The illustrated system 100 includes a test tray 110 and a plurality of test sockets 120 carried by the test tray 110. The individual test sockets 120 include (a) a nesting portion 122 configured to carry corresponding devices 102, and (b) a base portion 124 configured to support the nesting portion 122. The system 100 also includes a tester interface 150 having a plurality of test contacts or electrical interconnect elements 152 arranged in an array corresponding at least in part to the external contacts 106 on the individual devices 102. The illustrated test contacts 152 include vertically activated spring-type contacts. In other embodiments, however, the test contacts 152 can include other types of contacts or interconnect elements. The test sockets 120 and/or the test contacts 152 are movable relative to each other so that the test contacts 152 can selectively contact and apply electrical signals to external contacts 106 and test the devices 102. The system 100 also includes a controller 154 operatively coupled to the tester interface 150. The controller 154 sends/receives signals from the devices 102 via the tester interface 150.
The system 100 further includes a mask 130 between the individual devices 102 within each test socket 120 and the corresponding test contacts 152. In the illustrated embodiment, the masks 130 are an integral component of the nesting portions 122 of each test socket 120. In other embodiments, however, the masks 130 can be separate components removably installed with each test socket 120. The individual masks 130 each include a plurality of apertures 132 arranged in a pattern corresponding to the particular arrangement of test contacts 152 and also corresponding at least in part to the array of external contacts 106 on the devices 102. More specifically, each mask 130 includes a number of apertures 132 configured to allow corresponding test contacts 152 to extend completely through the mask and contact the external contacts 106, and one or more additional apertures configured to prevent the corresponding test contacts from extending completely through the mask such that the test contacts 152 do not engage the corresponding devices 102. Further details regarding the test sockets 120 and masks 130 are described below with reference to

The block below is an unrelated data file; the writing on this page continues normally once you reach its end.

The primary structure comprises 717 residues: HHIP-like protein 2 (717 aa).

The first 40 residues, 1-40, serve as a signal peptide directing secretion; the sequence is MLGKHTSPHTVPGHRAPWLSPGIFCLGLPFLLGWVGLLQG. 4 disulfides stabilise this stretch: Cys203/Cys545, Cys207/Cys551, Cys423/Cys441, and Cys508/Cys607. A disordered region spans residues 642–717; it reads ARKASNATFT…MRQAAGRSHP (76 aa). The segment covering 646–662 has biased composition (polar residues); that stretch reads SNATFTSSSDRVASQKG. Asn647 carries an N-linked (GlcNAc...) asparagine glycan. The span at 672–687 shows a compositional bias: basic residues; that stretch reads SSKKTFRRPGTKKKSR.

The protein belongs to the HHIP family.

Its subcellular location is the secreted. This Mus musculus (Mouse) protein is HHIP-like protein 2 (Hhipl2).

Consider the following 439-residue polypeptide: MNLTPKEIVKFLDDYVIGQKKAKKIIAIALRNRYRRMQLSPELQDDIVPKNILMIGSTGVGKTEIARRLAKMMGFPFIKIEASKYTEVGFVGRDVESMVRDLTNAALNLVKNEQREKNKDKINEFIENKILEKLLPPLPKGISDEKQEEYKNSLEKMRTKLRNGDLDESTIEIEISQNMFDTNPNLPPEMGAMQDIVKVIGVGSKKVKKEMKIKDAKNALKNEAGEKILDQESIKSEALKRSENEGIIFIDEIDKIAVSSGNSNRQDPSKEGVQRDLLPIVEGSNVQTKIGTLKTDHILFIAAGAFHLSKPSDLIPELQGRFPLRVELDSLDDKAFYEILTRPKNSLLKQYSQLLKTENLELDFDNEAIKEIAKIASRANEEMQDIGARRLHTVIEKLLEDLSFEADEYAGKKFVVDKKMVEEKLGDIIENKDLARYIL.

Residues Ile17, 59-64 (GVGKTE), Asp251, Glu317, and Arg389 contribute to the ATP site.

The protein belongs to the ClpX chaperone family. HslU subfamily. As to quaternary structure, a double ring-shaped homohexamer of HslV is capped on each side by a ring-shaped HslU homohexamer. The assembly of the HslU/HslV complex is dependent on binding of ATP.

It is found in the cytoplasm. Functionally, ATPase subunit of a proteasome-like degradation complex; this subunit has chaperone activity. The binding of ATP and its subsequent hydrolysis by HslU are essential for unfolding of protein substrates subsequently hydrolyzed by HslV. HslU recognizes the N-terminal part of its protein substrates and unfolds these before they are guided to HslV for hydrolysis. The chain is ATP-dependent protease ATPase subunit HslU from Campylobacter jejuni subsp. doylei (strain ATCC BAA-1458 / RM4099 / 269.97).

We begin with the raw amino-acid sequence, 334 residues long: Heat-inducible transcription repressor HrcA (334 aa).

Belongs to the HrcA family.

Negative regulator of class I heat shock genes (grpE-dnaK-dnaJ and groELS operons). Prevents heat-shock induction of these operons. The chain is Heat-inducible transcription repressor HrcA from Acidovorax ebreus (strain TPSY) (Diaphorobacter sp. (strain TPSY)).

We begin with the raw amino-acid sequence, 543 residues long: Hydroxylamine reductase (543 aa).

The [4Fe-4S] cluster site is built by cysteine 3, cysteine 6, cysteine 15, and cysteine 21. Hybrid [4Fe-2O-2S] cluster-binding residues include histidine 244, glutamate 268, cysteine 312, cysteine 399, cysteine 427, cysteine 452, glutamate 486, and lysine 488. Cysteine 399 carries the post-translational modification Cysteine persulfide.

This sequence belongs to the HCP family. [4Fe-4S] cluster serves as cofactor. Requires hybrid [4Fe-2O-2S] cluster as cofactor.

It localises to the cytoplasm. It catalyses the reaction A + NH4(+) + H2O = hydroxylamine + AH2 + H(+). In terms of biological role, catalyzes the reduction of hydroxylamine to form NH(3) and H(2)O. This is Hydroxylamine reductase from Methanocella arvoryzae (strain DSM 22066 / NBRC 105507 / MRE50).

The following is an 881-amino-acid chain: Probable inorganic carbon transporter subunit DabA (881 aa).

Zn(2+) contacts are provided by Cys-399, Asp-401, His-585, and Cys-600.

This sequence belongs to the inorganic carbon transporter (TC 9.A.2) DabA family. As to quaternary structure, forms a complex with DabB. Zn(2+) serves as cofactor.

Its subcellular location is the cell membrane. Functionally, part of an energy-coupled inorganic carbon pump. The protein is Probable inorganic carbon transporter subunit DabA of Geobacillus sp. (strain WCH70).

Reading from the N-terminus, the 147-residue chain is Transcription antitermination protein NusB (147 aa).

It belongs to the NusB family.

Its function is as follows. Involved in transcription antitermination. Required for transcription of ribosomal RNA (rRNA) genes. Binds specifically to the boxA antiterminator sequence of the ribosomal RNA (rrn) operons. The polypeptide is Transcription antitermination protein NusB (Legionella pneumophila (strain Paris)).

The base portion 140 of the test socket 120 includes a body 142 and a plurality of side surfaces 144 that define an opening 146 through which the test contacts 152 extend between the tester interface 150 (
The mask 130 includes a first surface or support surface 134 facing the device 102 and a second surface or an exterior surface 135 opposite the support surface 134. The apertures 132 extend through the mask 130 from the support surface 134 to the exterior surface 135. In the illustrated embodiment, the mask 130 is an integral component of the nesting portion 122. In other embodiments, however, such as the embodiment discussed below with reference to
Individual test contacts 152 are aligned with each of the first and second apertures 132 a and 132 b, and at least a portion of each test contact 152 extends into the corresponding aperture. More specifically, the test contacts 152 each include a body portion 154, an engagement or tip portion 156 extending from the body portion 154 into at least a portion of the individual apertures 132, and a shoulder 158 between the body portion 154 and the engagement portion 156. The shoulder 158 can be a rim or other lateral element extending transversely with respect to the body portion 154 and the engagement portion 156. Each body portion 154 has a third diameter or cross-sectional dimension D3 greater than the second diameter D2, but less than the first diameter D1. Each engagement portion 156 has a fourth diameter or cross-sectional dimension D4 less than the first, second, and third diameters D1, D2, and D3, respectively.
Referring next to
On the other hand, the second diameter D2 of the second apertures 132 b is less than the third diameter D3. Accordingly, the shoulders 158 of the test contacts 152 aligned with the second apertures 132 b engage the exterior surface 135 of the mask 130 proximate to the corresponding second apertures 132 b and prevent the engagement portions 156 from moving completely through the second apertures 132 b into contact with the device 102. Because the second diameter D2 of the second apertures 132 b is greater than the fourth diameter D4 of the engagement portions 156, however, the engagement portions 156 of the test contacts 152 aligned with the second apertures 132 b do not make physical contact with the mask 130. The second apertures 132 b accordingly prevent the corresponding engagement portions 156 from physically engaging the mask 130 and potentially being damaged or broken as a result of such contact. In other embodiments, the mask 130 can have a number of other arrangements and/or configurations. Additional embodiments of masks for test sockets are described below with reference to